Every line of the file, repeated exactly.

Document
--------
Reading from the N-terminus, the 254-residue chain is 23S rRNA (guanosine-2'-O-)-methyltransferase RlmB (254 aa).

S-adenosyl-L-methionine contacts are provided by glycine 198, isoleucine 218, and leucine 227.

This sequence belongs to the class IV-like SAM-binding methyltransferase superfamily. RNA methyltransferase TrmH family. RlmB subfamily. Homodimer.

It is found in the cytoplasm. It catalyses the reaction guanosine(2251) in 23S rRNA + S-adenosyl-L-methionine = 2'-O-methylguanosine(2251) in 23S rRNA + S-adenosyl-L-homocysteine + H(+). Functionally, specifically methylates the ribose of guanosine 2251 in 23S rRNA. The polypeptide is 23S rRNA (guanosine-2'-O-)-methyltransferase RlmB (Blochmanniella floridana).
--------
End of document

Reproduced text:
Reading from the N-terminus, the 254-residue chain is 23S rRNA (guanosine-2'-O-)-methyltransferase RlmB (254 aa).

S-adenosyl-L-methionine contacts are provided by glycine 198, isoleucine 218, and leucine 227.

This sequence belongs to the class IV-like SAM-binding methyltransferase superfamily. RNA methyltransferase TrmH family. RlmB subfamily. Homodimer.

It is found in the cytoplasm. It catalyses the reaction guanosine(2251) in 23S rRNA + S-adenosyl-L-methionine = 2'-O-methylguanosine(2251) in 23S rRNA + S-adenosyl-L-homocysteine + H(+). Functionally, specifically methylates the ribose of guanosine 2251 in 23S rRNA. The polypeptide is 23S rRNA (guanosine-2'-O-)-methyltransferase RlmB (Blochmanniella floridana).